There has been a flurry of publications in the last decade from philosophers, social psychologists, political theorists, sociologists, and of course, theologians of various backgrounds concerning the problem of evil. One might account for a recent uptick in interest in reflecting on this question by pointing to both the “high-profile” cases of evil, such as 9-11, Abu Ghraib, Darfur, or the sex abuse scandal in the Catholic church, as well as the endless “anonymous” cases of human beings’ constant and cruel inhumanity to their fellow beings, human and otherwise, distressingly far too numerous to name. But citing empirical causes would be far too easy, because the truth is, the problem of evil has never gone away. In the long epoch of metaphysics, its meaning and scope was more narrowly defined, perhaps univocal, but today the “problem of evil” is a bit of a portmanteau. No longer cast in the framework of a theodicy, evil is a distinctly human problem, understood variously as moral character, action, or consequence, and through guises such as atrocity, wickedness, sin, irrational hatred, terrorism, and crimes against humanity, to name but a few. We may no longer think it as incarnated in Smoke Monsters (sorry, fellow LOST fans), but Enlightenment has hardly cured us of the problem of evil, and Hannah Arendt was prescient when she said that “the problem of evil will be the fundamental question of post-war intellectual life in Europe.”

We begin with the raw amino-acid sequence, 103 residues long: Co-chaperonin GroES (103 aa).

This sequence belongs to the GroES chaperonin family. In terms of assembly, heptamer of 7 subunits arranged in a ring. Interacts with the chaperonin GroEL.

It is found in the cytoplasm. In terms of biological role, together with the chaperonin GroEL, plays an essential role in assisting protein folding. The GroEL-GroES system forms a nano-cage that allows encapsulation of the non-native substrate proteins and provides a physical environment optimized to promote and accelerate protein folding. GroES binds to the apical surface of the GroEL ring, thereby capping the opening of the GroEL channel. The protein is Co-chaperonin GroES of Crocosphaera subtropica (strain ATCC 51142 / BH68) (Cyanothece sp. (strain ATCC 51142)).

So there may well be renewed interest in the problem of evil, but the problem itself is hardly new. It is as old as philosophy itself, a discourse which begins, one story goes, with an act of spiritual freedom that allows the first philosopher to step away from the naïve comfort of the bosom of nature and ask “why?” The conditions for the possibility of evil are established with this first act of freedom, and indeed, freedom may itself be the first act of evil, in that it commits a violence against nature, violates nature by turning it into an object for scientific inquiry and for instrumental reason. The co-originarity of freedom and evil (arguably what Kant meant by “radical evil”) born of our willful separation from nature (as Schelling claims) is not only a philosophical mirror of the theological story of the Fall, but also and more importantly accounts for why the problem of evil will not go away: as long as we are free, there is evil — not simply as a possibility, but as actuality. Kant, of course, is responding to Leibniz’s notion of Theodicy, itself articulated against Bayle’s skeptical argument against the goodness of God. Long after Kant’s response, Nietzsche, Freud, Arendt, and others will tell a different story about evil that takes us definitively beyond its metaphysical confines.